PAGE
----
From hell’s heart I stab at thee

Around this time, the task of working on Logi came back around to me as my primary task when another developer had other pressing tasks. After having a stare down for some time while I tired to wrap my head around what could be going on, I noticed an issue that seemed to explain our missing token. Sometimes when the browser made a report request it would get a response and sometimes it would get a 302 redirect and then get a report. This seemed to correspond to when Logi would hiccup and lose information. After looking thought the packets to see if this was significance, I noted that the 302 redirects seemed to include only some of the parameters we were passing to the report request. After a quick Wikipedia search, I found that 302 redirects, by their very nature, drop all post request information. The partial information that was being written to the new URL must be Logi partially translating the post for the redirect.

This seemed odd and looked like a problem with Logi itself. Since this behavior was buried in some DLL somewhere, I wouldn’t have much recourse but to simply file a ticket and see what happened. Being leery of posting tickets for only half investigated issues (don’t you hate those?), I continued to look into this. After asking myself what could cause the website to want to redirect rather than just send back the data, I remembered that for us the application continuous loaded data slowly while other departments reported that the reports would load slowly once and then cache and run more quickly. Figuring that a bad cache mechanism may be deleting some data and forcing the report to run again (and thus redirect when the original vanished) and cause this issue, I delved into Logi’s cache files. Sure enough, the cache files were appearing during rendering and rapidly vanishing when the report rendered. The documentation I found noted that these temp files should stick around for at least 1 hour by default and only have garbage collection once every 5 minutes.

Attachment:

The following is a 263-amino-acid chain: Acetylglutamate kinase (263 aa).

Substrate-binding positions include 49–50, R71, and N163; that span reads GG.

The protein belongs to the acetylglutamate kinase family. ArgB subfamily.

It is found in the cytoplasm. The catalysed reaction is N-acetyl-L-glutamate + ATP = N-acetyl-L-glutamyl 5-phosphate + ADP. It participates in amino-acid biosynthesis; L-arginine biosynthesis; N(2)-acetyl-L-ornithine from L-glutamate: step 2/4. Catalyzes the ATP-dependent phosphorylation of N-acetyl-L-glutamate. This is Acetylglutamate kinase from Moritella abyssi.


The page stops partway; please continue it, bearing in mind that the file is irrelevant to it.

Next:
This cache issue explained our missing debug files (which would be in these temp files that were deleted erroneously), and the mysterious 302s that were dropping our token and causing our 403s. After working with some of IIS’s settings to see if Windows was not caching the files due to size restrictions, None of the settings seemed to affect anything. At this point we submitted a ticket to Logi, but this time we had a specific problem that we could describe and had narrowed down our issue to one specific thing. Sure enough, the support team actually recognized this issue and directed us to a patch for a bug in the version of Windows our server was running. We applied the patch and we finally, finally fixed the issue.

In conclusion

I’m not sure what, if any, moral there is to this story, aside from the fact that sometimes chasing bugs is like having a serpent drag you though wormholes across the universe. Perhaps, its just that these trips down the rabbit hole suck but you’re guaranteed to learn something you never knew you wanted to know.